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For centuries, the festival of Krishna Janmashtami is celebrated with great reverence in India. Shri Krishna was born as the eighth child of Mother Devaki on Ashtami of Krishna Paksha of Bhadrapada. The Lord had incarnated to free the earth from the terror of Kansa. Every year, people celebrate the festival of Krishna Janmashtami on the Ashtami of Krishna Paksha of Bhadrapada. They bathe and dress the idols of baby Krishna born at midnight, then place them in a cradle. After this, the devotees break their fast by distributing food and sweets. Women make small footprints outside their kitchen doors and walk towards their homes, symbolizing the arrival of Krishna in their homes.

Significance of Krishna Janmashtami

Hindus consider Lord Krishna an incarnation of Vishnu. This is the reason why this festival holds special significance. People observe fast on this day, worship Lord Krishna, and follow the law to get his blessings. People make special decorations in the temples to celebrate the festival of God with special enthusiasm. Some places celebrate Dahi-Handi. All the people gather in the temples and perform special puja at midnight to commemorate the Lord’s birth anniversary.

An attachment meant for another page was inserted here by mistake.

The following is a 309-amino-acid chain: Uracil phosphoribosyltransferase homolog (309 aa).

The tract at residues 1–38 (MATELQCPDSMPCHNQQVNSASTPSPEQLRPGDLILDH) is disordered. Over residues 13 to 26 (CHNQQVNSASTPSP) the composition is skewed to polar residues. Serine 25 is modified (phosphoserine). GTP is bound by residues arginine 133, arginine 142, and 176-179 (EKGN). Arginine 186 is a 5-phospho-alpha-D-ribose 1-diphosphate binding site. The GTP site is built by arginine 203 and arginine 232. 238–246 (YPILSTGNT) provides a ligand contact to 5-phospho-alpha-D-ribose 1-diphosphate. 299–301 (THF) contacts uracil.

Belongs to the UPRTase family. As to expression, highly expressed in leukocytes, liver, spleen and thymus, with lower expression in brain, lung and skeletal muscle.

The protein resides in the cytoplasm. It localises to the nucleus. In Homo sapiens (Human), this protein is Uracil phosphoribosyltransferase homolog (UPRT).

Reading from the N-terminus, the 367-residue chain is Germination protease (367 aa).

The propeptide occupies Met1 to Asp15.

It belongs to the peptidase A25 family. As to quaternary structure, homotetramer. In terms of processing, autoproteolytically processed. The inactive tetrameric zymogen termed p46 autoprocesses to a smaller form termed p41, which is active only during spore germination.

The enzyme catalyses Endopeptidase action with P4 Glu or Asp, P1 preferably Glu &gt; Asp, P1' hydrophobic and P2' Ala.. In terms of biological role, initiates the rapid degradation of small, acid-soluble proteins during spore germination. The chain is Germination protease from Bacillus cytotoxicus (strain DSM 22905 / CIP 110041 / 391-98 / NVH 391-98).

Some communities celebrate the legends of Krishna as Makkan Chor (butter thief).

Hindus celebrate Janmashtami by fasting, singing, praying together, preparing and sharing special meals, night awakenings, and visiting Krishna or Vishnu temples. Major Krishna temples organize the recitation of ‘The Bhagavata Purana’ and ‘Bhagavad Gita’. Many communities organize dance-drama programs called Raas Leelas or Krishna Leelas. People particularly popularize the tradition of Raas Leela in the Mathura region, in the northeastern states of India such as Manipur and Assam, and in parts of Rajasthan and Gujarat. Several teams of amateur actors perform these drama-dance dramas, cheered by their local communities, beginning a few days before each Janmashtami.

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